Tag Archives: Anna Eshoo

A Weekly Advocacy Message from Mary Woolley: Dispelling a Few Myths

Dear Research Advocate:

Myth #1: Congress doesn’t pay attention during the August recess. Not true! Many town hall meetings are planned. Since the debt ceiling and appropriations negotiations are coming up in September, the August recess is actually a very important time for advocacy. Use this month to drive the point home that medical research should not be subjected to budget cuts by attending a town hall meeting, meeting with district staff and participating in our social media campaign, #curesnotcuts. Click here for sample messages, or draw from a recent op-ed penned by The Honorable John Edward Porter, Research!America chair. The op-ed ran in several McClatchy-Tribune newspapers across the country last weekend. In it, he highlights the dangers that indiscriminate budget cuts pose to our medical and health research ecosystem.

Myth #2: It makes no difference when scientists speak out. On the contrary, one of the most effective strategies for promoting and protecting research is public engagement by scientists. It may seem like a waste of time or an unjustifiable obligation, but if scientists don’t speak up about their work, the funding that allows that work may evaporate. In a recent entry on his website, David Eagleman, a PhD researcher who recently received an award from the Society for Neuroscience, makes the case that the benefits (such as inspiring critical thinkers, stemming the flow of bad information, informing public policy and more) clearly outweigh the cost of time to engage in outreach and advocacy. For those ready to engage, some important points and valuable tips on how to communicate clearly and effectively were highlighted in yesterday’s Nature blog. Research!America Board member and AAAS CEO Alan Leshner is among the experts quoted. Continue reading →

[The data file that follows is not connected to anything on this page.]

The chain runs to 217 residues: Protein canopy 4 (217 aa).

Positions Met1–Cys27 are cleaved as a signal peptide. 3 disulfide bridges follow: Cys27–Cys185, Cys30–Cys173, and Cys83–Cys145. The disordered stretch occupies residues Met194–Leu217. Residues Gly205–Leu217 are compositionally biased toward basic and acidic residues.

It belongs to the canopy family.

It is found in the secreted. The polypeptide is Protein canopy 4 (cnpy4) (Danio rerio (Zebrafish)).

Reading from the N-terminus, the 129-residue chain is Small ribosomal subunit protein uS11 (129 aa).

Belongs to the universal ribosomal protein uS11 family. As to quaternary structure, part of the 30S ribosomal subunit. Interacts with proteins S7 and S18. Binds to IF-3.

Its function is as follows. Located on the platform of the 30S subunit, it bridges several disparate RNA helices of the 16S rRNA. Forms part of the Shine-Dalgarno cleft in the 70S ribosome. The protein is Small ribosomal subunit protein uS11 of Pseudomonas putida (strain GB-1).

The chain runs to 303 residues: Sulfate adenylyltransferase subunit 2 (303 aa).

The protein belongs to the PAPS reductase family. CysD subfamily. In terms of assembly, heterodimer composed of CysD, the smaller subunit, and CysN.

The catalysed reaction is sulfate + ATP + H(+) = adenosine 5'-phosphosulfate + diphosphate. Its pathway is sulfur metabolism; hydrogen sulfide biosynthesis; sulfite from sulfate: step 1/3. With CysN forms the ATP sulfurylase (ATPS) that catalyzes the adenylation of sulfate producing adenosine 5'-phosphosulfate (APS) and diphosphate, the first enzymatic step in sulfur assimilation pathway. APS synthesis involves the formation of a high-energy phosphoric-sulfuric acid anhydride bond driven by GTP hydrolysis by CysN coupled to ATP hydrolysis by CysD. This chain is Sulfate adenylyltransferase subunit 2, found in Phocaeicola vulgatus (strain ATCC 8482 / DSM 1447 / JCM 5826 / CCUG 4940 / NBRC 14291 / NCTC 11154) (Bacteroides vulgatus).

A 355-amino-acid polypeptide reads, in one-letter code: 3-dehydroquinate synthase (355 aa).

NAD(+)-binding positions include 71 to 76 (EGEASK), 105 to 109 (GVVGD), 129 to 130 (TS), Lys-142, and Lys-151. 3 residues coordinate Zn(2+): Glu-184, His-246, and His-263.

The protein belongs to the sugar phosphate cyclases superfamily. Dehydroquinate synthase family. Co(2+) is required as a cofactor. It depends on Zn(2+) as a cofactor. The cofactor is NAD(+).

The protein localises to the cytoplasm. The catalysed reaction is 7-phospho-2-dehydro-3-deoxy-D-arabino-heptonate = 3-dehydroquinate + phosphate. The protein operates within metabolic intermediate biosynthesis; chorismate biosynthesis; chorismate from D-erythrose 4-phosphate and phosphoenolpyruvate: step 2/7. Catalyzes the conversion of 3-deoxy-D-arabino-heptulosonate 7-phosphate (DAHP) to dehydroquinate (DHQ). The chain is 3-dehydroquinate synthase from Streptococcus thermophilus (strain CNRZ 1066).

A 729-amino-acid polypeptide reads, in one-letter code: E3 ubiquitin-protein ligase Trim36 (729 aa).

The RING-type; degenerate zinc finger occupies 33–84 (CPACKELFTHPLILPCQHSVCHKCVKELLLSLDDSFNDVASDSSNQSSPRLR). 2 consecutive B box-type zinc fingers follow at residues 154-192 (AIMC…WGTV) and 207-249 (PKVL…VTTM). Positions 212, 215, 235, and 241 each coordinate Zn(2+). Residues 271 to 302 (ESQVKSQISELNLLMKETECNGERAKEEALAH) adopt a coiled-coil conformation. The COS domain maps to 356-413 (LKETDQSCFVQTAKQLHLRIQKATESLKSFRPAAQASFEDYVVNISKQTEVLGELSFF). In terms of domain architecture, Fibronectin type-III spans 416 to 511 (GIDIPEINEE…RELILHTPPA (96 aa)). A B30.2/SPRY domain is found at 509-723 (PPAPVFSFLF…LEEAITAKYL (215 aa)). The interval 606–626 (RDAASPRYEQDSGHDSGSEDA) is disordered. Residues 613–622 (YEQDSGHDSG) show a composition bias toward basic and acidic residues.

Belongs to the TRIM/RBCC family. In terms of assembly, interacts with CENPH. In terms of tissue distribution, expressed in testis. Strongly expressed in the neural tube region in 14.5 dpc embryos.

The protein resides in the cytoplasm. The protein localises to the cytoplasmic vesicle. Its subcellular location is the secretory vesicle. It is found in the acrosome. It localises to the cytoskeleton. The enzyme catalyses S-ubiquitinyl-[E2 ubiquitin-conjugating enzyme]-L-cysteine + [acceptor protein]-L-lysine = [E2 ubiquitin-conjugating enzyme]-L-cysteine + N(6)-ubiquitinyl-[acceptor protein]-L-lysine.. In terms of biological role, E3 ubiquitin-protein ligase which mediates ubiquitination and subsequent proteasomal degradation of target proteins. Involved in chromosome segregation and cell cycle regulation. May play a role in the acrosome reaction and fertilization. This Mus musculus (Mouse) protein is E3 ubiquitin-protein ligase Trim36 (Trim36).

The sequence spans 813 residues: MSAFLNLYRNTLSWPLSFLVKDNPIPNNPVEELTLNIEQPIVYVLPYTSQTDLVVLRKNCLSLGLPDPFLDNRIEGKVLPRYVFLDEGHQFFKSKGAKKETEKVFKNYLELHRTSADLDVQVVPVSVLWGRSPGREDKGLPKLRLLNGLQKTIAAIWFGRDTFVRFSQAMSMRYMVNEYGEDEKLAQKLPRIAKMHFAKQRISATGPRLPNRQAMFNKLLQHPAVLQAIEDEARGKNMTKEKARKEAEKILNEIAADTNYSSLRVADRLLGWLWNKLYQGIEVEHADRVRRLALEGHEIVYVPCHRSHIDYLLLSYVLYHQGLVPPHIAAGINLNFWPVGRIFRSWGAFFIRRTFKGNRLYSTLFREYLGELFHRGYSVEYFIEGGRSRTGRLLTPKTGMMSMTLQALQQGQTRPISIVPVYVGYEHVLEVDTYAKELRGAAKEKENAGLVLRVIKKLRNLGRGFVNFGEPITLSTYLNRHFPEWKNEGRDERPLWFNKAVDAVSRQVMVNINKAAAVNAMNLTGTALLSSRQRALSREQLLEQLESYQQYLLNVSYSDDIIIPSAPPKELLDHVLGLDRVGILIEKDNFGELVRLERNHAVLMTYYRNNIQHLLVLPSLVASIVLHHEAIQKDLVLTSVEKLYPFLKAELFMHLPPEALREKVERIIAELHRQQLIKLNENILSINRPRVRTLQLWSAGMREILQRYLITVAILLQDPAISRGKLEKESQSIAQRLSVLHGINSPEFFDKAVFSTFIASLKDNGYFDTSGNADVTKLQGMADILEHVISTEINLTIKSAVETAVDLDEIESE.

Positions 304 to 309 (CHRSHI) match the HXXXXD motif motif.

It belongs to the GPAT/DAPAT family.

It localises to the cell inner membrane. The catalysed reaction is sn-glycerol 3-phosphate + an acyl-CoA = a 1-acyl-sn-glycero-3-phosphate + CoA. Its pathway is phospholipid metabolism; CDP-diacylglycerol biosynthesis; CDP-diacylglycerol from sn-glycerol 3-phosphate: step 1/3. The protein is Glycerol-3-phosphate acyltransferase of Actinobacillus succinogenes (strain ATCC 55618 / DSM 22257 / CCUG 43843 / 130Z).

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A Weekly Advocacy Message from Mary Woolley: Time for a New Tax Code

Dear Research Advocate:

Our elected representatives know they must make hard tax and entitlement reform decisions, and, for the sake of the nation, ensure those decisions foster economic growth and societal progress. Part of that equation is federal funding for medical research sufficient to capitalize on unprecedented scientific opportunity and tackle urgent threats like Alzheimer’s Disease. As I’ve highlighted before, a majority of Americans say they are willing to pay additional taxes — $1 more per week (which amounts to approximately $4.4 billion annually) — if they knew those dollars were funding medical research. The public is on our side with their wallets as well as their hearts and minds!

Speaking of taxes, the Senate Finance Committee is working on a tax reform package, and Chairman Max Baucus (D-MT) and Ranking Member Orrin Hatch (R-UT) are soliciting comments from their Senate colleagues to rebuild the tax code starting from a blank state. One component that definitely should be included is the R&D tax credit. This credit is a proven engine of economic development that spurs innovation. It creates jobs and supports critical medical research that otherwise would not be conducted. However, as it stands, the credit must be reauthorized each year. This is not only absurdly inefficient, it is counterproductive since the uncertainty it creates reduces the credit’s stimulative effect on R&D. First and foremost, of course, it is critical that the R&D tax credit be included in the tax package, but it is also extremely important to make the credit permanent to amplify it as a catalyst to economic and medical progress. Click here to view the letter Research!America sent in support of the tax credit, and click here to urge your senators to work with the committee to include the R&D tax credit in the tax package and finally make it permanent. Continue reading →